On 3 September, high amounts of precipitation also fell on Andros Island, located approximately 200 km to the south of Dorian's path. The flooding map resulting from the automated trigger of the RAPID algorithm also showed extensive flooding on the low-lying terrain of this island, which received onshore winds during the entire duration of the event (Fig. 2b). On 4 September, the inundated area was 2193 km2 (37 % of the island), and flooding reached more than 10 km inland. RAPID flooding estimates of area and inland extent on the Andros Island are in agreement with the coarser-resolution product composited from the passive radiometers Visible Infrared Imaging Radiometer Suite (VIIRS) at 375 m pixel spacing and the Advanced Baseline Imager (ABI) at 1 km, displayed on the International Charter “Space and Major Disasters” website at https://disasterscharter.org/image/journal/article.jpg?img_id=3519568&t=1568272371731 (last access: 19 May 2020).
The agreement (overall, user, producer) scores between RAPID and Copernicus EMS flooding maps for the Abaco Islands on 2 and 4 September, derived from the confusion matrix shown in Table 1, were (77 %, 90 %, 41 %) and (89 %, 61 %, 86 %), respectively. The high overall and user agreement scores for the 2 September flooding are also depicted in the flood maps of Fig. 2a, indicating a very good overlap of the two products over the coast of Great Abaco, while the relatively low producer agreement comes from the lack of flood detection by the Copernicus EMS algorithm over the multiple near-sea-surface-elevation islands, located in the front of the western coast of Great Abaco. The relatively low user agreement score between the two products on 4 September is due to the fact that RAPID classifies some non-flooded areas within the Copernicus EMS flooded boundary, which is expected to occur as a consequence of the flood recession.
According to the conservative flooding estimates shown in these maps, the total area covered by flooding in the Bahamas exceeded 3000 km2, spread over areas hundreds of kilometers away from each other. To assess the inundation extent over such vast and dispersed areas, recognition flights take days, and they cannot operate during such extreme weather conditions as were presented by the long-lasting hurricane-force winds in the Bahamas. In contrast, a system such as RAPID can provide flooding estimates for any area of the world within hours of the data's becoming available. RAPID has the potential to be a fundamental tool for a fast and efficient emergency response.
Hurricane Dorian heavily damaged the northern Bahamas with extreme winds and precipitation and extensive flooding. When large-scale weather-related devastation occurs in areas of the world that do not have in situ observation networks, an assessment of the situation based on hydrometeorological parameters is often difficult.
In this brief communication, we analyzed the flooding related to Hurricane Dorian in the Bahamas at 10 m pixel spacing through RAPID, which is an automated system producing near-real-time flood maps across the globe based on SAR images. Specifically, RAPID identifies possibly flooded areas using near-real-time high-resolution precipitation products and then processes SAR images to compute inundation maps.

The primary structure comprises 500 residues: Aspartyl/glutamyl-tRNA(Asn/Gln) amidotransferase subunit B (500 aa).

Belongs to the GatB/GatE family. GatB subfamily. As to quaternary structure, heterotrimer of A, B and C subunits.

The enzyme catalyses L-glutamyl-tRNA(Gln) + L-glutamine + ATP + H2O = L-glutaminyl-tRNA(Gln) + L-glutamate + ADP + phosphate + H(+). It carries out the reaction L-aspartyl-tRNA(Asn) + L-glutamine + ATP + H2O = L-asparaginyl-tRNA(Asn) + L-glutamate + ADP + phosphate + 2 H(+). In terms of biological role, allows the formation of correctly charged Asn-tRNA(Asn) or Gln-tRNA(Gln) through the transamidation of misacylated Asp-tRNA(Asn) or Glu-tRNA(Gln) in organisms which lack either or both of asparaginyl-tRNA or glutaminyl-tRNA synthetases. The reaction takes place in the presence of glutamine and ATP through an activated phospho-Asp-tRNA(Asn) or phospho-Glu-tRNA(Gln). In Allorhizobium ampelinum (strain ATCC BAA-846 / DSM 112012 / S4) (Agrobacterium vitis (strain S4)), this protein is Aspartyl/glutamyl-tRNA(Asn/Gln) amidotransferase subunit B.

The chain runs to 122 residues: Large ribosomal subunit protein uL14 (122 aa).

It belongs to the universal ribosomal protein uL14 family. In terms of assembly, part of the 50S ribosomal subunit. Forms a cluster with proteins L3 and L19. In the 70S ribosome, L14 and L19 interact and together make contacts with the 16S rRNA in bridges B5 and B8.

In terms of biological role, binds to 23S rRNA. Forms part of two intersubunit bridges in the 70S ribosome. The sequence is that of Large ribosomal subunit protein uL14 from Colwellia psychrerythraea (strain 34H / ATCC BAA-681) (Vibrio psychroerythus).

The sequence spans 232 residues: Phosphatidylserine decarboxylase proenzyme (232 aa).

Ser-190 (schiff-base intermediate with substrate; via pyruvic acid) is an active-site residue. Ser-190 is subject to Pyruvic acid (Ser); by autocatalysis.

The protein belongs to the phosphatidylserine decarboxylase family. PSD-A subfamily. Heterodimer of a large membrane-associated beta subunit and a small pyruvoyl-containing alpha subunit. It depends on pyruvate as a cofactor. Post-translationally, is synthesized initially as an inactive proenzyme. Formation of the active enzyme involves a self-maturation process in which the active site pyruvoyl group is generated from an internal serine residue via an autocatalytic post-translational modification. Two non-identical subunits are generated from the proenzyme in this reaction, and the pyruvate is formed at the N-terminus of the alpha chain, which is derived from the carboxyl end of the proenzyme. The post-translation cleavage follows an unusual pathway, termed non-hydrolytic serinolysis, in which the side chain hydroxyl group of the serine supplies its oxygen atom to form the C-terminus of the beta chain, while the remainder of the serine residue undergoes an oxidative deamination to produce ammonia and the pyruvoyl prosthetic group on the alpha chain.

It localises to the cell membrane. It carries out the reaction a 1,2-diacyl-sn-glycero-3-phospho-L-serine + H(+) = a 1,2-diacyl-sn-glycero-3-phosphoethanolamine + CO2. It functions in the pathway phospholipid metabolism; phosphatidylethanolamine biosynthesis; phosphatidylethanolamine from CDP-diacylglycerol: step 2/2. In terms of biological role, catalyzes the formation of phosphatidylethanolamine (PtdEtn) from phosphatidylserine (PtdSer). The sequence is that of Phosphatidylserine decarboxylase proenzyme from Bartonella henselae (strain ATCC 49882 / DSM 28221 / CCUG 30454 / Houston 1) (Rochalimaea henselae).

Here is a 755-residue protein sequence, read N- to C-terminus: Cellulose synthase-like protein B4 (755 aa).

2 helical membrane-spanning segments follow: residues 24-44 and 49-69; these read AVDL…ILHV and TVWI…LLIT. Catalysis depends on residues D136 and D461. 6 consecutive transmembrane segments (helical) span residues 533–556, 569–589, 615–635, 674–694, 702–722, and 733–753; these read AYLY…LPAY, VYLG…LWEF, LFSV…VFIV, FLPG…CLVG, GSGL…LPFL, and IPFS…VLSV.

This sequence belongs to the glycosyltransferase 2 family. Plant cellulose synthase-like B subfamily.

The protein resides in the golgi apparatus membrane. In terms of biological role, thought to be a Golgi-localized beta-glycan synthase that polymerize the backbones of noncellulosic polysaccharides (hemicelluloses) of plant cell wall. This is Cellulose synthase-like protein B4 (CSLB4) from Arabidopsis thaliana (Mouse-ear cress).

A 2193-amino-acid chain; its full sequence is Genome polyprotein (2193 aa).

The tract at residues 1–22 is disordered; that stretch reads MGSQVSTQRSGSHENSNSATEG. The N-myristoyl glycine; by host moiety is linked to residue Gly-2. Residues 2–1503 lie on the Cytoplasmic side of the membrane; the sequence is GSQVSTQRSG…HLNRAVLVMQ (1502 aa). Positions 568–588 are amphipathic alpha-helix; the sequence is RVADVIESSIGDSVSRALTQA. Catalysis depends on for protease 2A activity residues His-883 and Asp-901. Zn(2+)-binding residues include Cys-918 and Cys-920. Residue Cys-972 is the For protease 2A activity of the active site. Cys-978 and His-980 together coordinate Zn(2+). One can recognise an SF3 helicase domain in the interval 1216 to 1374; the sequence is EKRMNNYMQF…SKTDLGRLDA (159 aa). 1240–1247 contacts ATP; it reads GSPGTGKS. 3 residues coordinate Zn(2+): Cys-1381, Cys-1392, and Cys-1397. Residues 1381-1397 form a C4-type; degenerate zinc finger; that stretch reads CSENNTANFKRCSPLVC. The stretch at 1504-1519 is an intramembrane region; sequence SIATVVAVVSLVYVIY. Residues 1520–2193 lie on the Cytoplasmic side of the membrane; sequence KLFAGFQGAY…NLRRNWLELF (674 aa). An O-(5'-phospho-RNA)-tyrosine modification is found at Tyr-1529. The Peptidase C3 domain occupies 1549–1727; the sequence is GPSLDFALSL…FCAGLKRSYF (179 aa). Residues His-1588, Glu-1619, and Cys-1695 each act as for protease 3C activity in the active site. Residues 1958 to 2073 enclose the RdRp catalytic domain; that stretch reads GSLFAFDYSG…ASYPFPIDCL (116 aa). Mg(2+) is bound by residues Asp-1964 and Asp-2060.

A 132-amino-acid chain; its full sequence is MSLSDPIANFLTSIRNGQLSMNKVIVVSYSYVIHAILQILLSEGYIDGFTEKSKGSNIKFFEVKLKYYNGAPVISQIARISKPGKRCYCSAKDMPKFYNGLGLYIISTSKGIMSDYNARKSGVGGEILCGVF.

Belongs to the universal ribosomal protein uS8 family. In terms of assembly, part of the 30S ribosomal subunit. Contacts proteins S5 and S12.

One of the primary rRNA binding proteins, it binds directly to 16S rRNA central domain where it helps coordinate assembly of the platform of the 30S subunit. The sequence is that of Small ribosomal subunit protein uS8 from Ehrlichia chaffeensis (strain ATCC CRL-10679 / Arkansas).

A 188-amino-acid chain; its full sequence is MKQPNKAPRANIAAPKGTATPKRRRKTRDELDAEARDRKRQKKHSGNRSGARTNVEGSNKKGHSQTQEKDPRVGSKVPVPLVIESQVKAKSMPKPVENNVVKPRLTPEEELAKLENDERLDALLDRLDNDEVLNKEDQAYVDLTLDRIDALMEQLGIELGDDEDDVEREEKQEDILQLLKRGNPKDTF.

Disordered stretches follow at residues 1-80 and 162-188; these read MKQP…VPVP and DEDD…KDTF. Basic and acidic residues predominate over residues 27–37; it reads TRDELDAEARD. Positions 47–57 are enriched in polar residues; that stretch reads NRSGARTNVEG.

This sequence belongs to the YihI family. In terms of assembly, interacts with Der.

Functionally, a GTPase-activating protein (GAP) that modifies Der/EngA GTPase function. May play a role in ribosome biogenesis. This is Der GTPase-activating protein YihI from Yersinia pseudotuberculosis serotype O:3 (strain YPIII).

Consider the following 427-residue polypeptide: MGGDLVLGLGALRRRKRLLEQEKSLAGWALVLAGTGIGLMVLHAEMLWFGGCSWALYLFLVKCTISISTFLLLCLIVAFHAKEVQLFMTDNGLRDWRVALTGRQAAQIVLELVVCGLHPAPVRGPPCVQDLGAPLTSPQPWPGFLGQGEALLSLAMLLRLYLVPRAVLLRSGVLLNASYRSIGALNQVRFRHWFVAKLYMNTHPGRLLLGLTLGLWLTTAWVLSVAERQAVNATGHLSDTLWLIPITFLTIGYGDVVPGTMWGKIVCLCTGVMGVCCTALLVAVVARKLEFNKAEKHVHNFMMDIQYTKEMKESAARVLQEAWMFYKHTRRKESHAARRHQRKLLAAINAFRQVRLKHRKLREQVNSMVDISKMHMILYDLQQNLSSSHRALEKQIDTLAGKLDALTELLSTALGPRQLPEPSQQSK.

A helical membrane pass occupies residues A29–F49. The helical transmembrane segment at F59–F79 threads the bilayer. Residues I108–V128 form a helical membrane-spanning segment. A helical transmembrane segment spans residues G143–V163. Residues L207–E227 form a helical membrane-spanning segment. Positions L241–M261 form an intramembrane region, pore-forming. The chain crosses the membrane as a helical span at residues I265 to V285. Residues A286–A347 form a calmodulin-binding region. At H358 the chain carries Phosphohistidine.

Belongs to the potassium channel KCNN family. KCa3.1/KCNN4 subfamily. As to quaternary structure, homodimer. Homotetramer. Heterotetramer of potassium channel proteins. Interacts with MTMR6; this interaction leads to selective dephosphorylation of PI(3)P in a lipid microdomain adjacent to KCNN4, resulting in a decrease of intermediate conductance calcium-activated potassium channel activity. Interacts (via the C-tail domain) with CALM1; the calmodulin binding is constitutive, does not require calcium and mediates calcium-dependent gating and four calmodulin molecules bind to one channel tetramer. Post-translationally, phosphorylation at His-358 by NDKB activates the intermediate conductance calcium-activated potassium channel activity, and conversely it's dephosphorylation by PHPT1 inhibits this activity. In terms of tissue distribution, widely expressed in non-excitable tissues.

For Hurricane Dorian, RAPID inundation maps showed that, several hours after the passage of the storm, 26 % of Great Abaco, 45 % of eastern Grand Bahama, and 37 % of Andros were flooded, for a total area exceeding 3000 km2. We compared RAPID inundation maps with Copernicus EMS maps, both obtained from freely available, very high-resolution ESA Sentinel-1 SAR observations, finding high agreement scores, and we discussed the differences between the two products for the case being examined. We believe the RAPID system's ability to map such a large area of inundation as soon as SAR observations were available makes it a fast fully automated method for consistently assessing flood extension and providing situational awareness.
The main limitation of the system is the occasional unavailability of timely satellite overpasses in conjunction with heavy precipitation events. For Hurricane Dorian, Sentinel-1 images were not available at the peak of the event in the most affected area. This limitation can be overcome through international collaborations, such as the International Charter “Space and Major Disasters”, Sentinel Asia, NASA-ISRO SAR Mission, and Copernicus Emergency Management Service – Mapping, that would increase the availability of data from other satellite missions.
Future extensions of this work will allow us to combine the rapidly derived inundated areas with high-resolution terrain elevation to identify flood levels and inversely estimate the surges that caused the flooding. Using this information, we would be able to extend the flood inundation estimates outside the SAR coverage, e.g., derive the 2 September flooding over the northwestern part of Grand Bahama, where Sentinel-1 observations are not available. Furthermore, an estimate of the surge level can be valuable information for comparing with model forecasts for this event.
Flood maps and data produced from RAPID during Hurricane Dorian are available at https://s3.console.aws.amazon.com/s3/buckets/rapid-nrt-events/Dorian-2019/?region=us-west-2&tab=overview (Yang et al., 2020).
DC conceived and designed the study, supervised and administered the work, and wrote the original draft. QY and MK collected the data, performed the analysis, and designed and implemented computer programs. XS and ENA conceptualized the RAPID algorithm, co-administered the project, and reviewed and edited the manuscript.
The authors declare that they have no conflict of interest.
The authors of this publication had research support from Eversource Energy. The authors would like to thank the European Space Agency for granting free access to Sentinel-1 synthetic aperture radar data at 10 m grid spacing.
This paper was edited by Kai Schröter and reviewed by Guy J.-P. Schumann and one anonymous referee.